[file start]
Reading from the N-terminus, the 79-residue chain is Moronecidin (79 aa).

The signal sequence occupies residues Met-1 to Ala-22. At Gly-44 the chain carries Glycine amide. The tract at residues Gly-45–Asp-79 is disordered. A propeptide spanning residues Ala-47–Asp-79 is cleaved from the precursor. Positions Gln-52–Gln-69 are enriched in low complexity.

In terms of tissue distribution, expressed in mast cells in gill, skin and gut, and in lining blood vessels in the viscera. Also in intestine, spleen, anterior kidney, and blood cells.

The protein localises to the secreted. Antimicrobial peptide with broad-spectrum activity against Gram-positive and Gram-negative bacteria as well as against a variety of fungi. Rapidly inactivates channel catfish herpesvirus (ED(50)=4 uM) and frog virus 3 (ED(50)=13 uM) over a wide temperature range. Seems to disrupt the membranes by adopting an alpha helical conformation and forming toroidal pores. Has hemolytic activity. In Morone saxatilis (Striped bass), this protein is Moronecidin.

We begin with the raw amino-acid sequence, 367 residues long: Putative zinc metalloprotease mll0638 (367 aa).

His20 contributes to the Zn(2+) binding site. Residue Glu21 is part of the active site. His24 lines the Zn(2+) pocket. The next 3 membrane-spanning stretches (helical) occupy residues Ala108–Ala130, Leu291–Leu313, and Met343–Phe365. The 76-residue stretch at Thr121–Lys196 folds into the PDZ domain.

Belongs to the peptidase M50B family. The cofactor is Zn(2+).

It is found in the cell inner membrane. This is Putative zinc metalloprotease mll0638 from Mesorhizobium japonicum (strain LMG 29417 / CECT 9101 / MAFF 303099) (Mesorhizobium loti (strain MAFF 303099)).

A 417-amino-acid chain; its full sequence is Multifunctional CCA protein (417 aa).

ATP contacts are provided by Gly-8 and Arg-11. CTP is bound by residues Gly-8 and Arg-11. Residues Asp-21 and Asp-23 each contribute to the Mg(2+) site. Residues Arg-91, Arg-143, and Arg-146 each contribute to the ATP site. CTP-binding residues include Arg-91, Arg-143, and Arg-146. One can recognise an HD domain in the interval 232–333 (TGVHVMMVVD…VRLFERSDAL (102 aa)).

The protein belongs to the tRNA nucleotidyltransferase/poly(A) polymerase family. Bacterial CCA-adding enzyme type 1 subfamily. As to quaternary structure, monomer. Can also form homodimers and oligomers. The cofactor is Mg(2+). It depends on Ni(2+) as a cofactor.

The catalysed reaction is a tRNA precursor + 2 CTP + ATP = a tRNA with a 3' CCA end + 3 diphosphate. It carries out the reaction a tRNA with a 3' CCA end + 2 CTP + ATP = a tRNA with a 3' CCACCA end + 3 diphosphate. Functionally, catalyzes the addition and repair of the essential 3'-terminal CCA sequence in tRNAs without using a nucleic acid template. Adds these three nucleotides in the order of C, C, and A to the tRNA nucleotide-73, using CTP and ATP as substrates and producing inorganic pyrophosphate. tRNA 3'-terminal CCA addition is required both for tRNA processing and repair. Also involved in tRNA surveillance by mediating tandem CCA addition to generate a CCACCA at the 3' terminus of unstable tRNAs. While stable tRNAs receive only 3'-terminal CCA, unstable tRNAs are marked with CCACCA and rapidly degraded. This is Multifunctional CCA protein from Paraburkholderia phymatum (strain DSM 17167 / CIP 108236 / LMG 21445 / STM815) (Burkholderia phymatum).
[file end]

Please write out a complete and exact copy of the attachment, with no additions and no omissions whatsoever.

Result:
Reading from the N-terminus, the 79-residue chain is Moronecidin (79 aa).

The signal sequence occupies residues Met-1 to Ala-22. At Gly-44 the chain carries Glycine amide. The tract at residues Gly-45–Asp-79 is disordered. A propeptide spanning residues Ala-47–Asp-79 is cleaved from the precursor. Positions Gln-52–Gln-69 are enriched in low complexity.

In terms of tissue distribution, expressed in mast cells in gill, skin and gut, and in lining blood vessels in the viscera. Also in intestine, spleen, anterior kidney, and blood cells.

The protein localises to the secreted. Antimicrobial peptide with broad-spectrum activity against Gram-positive and Gram-negative bacteria as well as against a variety of fungi. Rapidly inactivates channel catfish herpesvirus (ED(50)=4 uM) and frog virus 3 (ED(50)=13 uM) over a wide temperature range. Seems to disrupt the membranes by adopting an alpha helical conformation and forming toroidal pores. Has hemolytic activity. In Morone saxatilis (Striped bass), this protein is Moronecidin.

We begin with the raw amino-acid sequence, 367 residues long: Putative zinc metalloprotease mll0638 (367 aa).

His20 contributes to the Zn(2+) binding site. Residue Glu21 is part of the active site. His24 lines the Zn(2+) pocket. The next 3 membrane-spanning stretches (helical) occupy residues Ala108–Ala130, Leu291–Leu313, and Met343–Phe365. The 76-residue stretch at Thr121–Lys196 folds into the PDZ domain.

Belongs to the peptidase M50B family. The cofactor is Zn(2+).

It is found in the cell inner membrane. This is Putative zinc metalloprotease mll0638 from Mesorhizobium japonicum (strain LMG 29417 / CECT 9101 / MAFF 303099) (Mesorhizobium loti (strain MAFF 303099)).

A 417-amino-acid chain; its full sequence is Multifunctional CCA protein (417 aa).

ATP contacts are provided by Gly-8 and Arg-11. CTP is bound by residues Gly-8 and Arg-11. Residues Asp-21 and Asp-23 each contribute to the Mg(2+) site. Residues Arg-91, Arg-143, and Arg-146 each contribute to the ATP site. CTP-binding residues include Arg-91, Arg-143, and Arg-146. One can recognise an HD domain in the interval 232–333 (TGVHVMMVVD…VRLFERSDAL (102 aa)).

The protein belongs to the tRNA nucleotidyltransferase/poly(A) polymerase family. Bacterial CCA-adding enzyme type 1 subfamily. As to quaternary structure, monomer. Can also form homodimers and oligomers. The cofactor is Mg(2+). It depends on Ni(2+) as a cofactor.

The catalysed reaction is a tRNA precursor + 2 CTP + ATP = a tRNA with a 3' CCA end + 3 diphosphate. It carries out the reaction a tRNA with a 3' CCA end + 2 CTP + ATP = a tRNA with a 3' CCACCA end + 3 diphosphate. Functionally, catalyzes the addition and repair of the essential 3'-terminal CCA sequence in tRNAs without using a nucleic acid template. Adds these three nucleotides in the order of C, C, and A to the tRNA nucleotide-73, using CTP and ATP as substrates and producing inorganic pyrophosphate. tRNA 3'-terminal CCA addition is required both for tRNA processing and repair. Also involved in tRNA surveillance by mediating tandem CCA addition to generate a CCACCA at the 3' terminus of unstable tRNAs. While stable tRNAs receive only 3'-terminal CCA, unstable tRNAs are marked with CCACCA and rapidly degraded. This is Multifunctional CCA protein from Paraburkholderia phymatum (strain DSM 17167 / CIP 108236 / LMG 21445 / STM815) (Burkholderia phymatum).